Archive for Ask the Advisor

Ask the Advisor – Should I refinance my mortgage to pay my holiday bills?

Ah, the holidays.  A time when you want to spend more money than usual, but your bills and paycheck stay the same.  According to the ubiquitous ads on the radio, you should be refinancing your mortgage and all of your financial dreams will come true.


Is this really the case?  I went to mortgage expert Dave Majcen, Vice President of Mortgage Lending at Guaranteed Rate Mortgage, to learn about the signs that you should refinance your home loan.  Here are his tips:


  1. Consider time frame:  Make sure you are staying in the house long enough to recoup the closing costs and monthly savings.  If you are unsure, look into a no closing cost refinance and let the lender pick up the tab.  This way your return on investment starts with your first payment.


  1. Don’t go backwards.  If you have been paying on your 30 year fixed mortgage for 10-15 years, don’t go back to a 30 year fixed or you will be paying interest on top of interest.  Consider a 15 year fixed with current rates below 3% and put more towards principal.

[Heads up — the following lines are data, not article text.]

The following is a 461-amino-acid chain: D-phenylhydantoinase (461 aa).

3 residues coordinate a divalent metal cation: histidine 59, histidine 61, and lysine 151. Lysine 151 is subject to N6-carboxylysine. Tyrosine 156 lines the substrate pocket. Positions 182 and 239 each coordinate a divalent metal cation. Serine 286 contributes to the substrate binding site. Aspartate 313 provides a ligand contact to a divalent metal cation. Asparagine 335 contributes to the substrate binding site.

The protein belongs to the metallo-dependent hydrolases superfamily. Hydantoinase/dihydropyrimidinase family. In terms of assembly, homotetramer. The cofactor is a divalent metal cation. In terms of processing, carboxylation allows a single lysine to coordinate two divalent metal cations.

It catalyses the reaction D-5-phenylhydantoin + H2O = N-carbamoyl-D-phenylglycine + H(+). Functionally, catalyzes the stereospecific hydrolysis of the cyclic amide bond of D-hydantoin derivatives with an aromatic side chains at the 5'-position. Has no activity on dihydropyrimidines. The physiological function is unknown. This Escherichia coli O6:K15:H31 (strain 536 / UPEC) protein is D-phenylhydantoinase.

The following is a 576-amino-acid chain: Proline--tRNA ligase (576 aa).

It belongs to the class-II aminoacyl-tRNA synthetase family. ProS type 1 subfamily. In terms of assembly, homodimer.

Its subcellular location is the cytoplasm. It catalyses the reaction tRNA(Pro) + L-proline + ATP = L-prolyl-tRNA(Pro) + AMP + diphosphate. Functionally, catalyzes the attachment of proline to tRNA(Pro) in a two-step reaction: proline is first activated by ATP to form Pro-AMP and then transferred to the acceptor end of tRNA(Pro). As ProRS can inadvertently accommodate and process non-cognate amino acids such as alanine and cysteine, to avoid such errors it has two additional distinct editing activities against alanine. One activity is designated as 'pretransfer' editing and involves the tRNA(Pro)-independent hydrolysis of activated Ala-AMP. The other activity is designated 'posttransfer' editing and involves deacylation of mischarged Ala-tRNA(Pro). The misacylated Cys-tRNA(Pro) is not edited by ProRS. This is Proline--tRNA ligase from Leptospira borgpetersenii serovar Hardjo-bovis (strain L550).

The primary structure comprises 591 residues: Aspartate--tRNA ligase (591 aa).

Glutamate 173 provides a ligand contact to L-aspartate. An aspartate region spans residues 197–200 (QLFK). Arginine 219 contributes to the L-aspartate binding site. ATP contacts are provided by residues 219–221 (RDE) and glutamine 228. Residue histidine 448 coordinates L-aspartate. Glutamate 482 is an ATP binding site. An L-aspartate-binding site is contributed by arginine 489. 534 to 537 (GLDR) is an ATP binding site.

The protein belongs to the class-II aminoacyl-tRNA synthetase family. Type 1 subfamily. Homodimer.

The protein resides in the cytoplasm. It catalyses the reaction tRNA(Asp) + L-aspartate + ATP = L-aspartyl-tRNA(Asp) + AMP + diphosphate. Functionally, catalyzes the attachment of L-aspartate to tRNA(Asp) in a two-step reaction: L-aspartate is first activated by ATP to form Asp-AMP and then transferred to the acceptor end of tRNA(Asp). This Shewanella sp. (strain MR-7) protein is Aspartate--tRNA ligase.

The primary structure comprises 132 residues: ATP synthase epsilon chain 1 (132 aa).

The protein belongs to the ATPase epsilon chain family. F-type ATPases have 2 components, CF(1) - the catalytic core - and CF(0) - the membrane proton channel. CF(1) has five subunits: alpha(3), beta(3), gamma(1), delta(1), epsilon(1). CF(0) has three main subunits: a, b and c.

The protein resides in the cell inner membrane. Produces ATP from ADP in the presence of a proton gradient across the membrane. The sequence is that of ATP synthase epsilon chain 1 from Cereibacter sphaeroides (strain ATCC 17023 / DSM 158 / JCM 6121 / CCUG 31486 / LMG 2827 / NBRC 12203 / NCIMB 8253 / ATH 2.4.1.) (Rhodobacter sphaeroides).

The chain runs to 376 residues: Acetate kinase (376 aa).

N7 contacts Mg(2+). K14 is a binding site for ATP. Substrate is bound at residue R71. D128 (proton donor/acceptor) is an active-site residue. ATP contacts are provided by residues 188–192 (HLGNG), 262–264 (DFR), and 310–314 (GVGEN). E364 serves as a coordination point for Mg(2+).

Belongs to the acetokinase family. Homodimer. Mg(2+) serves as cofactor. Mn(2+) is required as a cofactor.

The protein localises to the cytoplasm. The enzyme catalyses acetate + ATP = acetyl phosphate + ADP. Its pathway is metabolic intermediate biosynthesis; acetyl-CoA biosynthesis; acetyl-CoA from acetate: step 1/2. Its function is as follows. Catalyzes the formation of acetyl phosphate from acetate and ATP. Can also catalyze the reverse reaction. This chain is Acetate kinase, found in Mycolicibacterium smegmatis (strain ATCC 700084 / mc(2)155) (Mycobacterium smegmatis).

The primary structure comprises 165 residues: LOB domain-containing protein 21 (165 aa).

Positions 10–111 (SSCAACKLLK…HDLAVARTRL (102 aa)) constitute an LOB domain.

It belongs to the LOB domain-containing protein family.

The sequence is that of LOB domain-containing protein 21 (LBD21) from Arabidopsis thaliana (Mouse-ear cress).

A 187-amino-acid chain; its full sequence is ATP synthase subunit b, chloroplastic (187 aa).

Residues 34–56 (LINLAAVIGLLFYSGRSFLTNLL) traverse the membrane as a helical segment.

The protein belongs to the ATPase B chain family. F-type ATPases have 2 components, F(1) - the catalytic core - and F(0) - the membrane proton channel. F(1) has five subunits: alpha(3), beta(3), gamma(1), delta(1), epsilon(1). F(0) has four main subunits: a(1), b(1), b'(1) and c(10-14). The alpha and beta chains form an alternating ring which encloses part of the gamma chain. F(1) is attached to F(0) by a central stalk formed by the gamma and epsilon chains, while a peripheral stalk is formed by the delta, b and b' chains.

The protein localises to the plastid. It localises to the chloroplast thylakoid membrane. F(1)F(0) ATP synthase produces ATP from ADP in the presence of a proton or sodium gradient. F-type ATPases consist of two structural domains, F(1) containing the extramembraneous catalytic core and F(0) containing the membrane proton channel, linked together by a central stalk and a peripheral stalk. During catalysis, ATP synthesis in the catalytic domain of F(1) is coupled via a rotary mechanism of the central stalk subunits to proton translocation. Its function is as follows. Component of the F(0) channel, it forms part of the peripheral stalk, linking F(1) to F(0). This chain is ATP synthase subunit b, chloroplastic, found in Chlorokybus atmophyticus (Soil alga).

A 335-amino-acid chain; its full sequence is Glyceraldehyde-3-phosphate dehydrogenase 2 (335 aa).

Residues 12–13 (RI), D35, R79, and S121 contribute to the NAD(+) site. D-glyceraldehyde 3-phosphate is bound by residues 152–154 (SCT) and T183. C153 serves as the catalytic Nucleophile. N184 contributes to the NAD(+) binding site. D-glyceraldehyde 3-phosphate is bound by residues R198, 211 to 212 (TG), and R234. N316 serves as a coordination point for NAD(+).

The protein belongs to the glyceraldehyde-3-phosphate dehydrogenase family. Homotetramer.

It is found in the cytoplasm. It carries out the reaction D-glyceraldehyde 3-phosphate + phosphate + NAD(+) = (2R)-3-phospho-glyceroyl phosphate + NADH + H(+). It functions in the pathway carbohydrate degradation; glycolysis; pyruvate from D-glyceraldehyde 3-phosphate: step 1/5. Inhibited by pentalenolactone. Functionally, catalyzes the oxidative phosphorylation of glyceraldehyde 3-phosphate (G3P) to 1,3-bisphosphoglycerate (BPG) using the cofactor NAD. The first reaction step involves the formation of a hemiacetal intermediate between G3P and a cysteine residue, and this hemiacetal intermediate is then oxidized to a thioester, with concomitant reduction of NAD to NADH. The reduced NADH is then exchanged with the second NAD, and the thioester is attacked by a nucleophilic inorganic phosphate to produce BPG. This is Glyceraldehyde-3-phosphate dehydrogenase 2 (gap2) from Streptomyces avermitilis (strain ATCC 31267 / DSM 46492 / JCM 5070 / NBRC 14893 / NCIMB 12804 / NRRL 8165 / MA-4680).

1. Use a trusted local lender.  In Colorado, appraisers won’t even accept orders from out of state lenders.  If they do, it can take months and the costs can be much higher than average causing frustration.


  1. If you are paying mortgage insurance, consider refinancing now.  Values in Colorado have risen substantially which will allow you to refinance and eliminate mortgage insurance and reduce your interest rate.  A win, win!



Thanks for the perspective!  For more info or to see if a re-fi is right for you, contact Dave Majcen at 720-399-7065 or

Ask the Advisor: What you Need to know About Divorce and Money

I recently received a question from someone who wishes to remain anonymous: he and his wife are considering separating and he was wondering about his next step financially – specifically about relocating and what his options are.


Divorce is an unsettling time and one of the biggest concerns is where to live.  And this is a question I have had often from recently divorced people:


Should they use their portion of retirement accounts to buy a new house?


If a large part of your divorce settlement comes in the form your former spouse’s retirement accounts, it can be tempting to use that money for a down payment on a new house.  Here is why I discourage this idea: